Everything at this hotel is top-notch, particularly the staff. From the front desk (especially Ryan) to the concierge (most especially Luke), the staff are there to serve and make you feel welcomed. The food at the bar restaurant was surprisingly good, and service there was excellent as well.
A particular shout out to Luke at the concierge. He was probably the most patient, attentive listener I have ever encountered, and his hiking suggestions were spot on.
Valet and the greeters at the front door were always pleasant and welcoming without being obsequious.
The room in the old wing was large with high ceilings and good lighting throughout. Nice Hermes amenities and thick towels. Super comfortable bed.
Ice-cold water available in the lobby throughout the day. It was also nice to be able to use stairs, rather than the elevator, to our second floor room.
Excellent location. In the center of town and walking distance to several local hikes as well.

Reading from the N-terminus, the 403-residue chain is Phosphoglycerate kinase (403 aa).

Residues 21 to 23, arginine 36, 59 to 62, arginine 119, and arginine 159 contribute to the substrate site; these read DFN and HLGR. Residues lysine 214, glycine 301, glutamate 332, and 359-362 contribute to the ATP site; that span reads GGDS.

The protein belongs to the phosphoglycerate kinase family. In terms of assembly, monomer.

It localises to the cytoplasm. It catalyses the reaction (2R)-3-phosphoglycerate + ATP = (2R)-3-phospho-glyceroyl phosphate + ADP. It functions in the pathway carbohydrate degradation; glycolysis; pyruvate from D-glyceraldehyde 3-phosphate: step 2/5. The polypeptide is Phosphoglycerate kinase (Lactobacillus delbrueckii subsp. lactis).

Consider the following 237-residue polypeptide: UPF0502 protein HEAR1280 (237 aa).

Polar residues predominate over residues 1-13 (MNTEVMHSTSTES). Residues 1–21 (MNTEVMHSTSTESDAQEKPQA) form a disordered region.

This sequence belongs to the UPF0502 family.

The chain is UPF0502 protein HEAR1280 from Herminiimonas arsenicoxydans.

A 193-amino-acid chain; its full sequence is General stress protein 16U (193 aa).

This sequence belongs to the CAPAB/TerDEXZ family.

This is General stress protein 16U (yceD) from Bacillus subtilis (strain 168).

My only complaint--and it's a minor one--the hallway lighting in the new wing is very dark. I guess they're trying to be authentic but it was much too dark and somewhat gloomy. Ok. And the resort fee is annoying as well. I just don't understand the point of these and wish that hotels would simply include them in the room rate.
That said, this is an excellent hotel and we'd stay here again without hesitation. I can't imagine going anywhere else.
This impressive building and resort hotel was featured on a walking tour I took today, where I marveled at the structure and learned a lot about its history. It was built in 1889 by the same Wheeler who built Aspen's famous Wheeler Opera House that same year, and featured the most modern appointments (hot and cold running water!), and one could stay here then for $3-$4 per night (but not now). During World War II, the owner graciously let soldiers of the famous 10th Mountain Division, training at nearby Camp Hale, sleep in the lobby, and some of them returned the favor by coming back to Aspen after the war to found its skiing industry. It was showing its age in 1946, when it was renovated, and was renovated again in 1985 to become a Victorian-style luxury resort and a premier place to stay in Aspen.
Our stay at Hotel Jerome was amazing!! From start to finish, we were very well taken care of and it was clear that every detail or need had been anticipated by the friendly and courteous staff! We loved every minute and did not want to leave.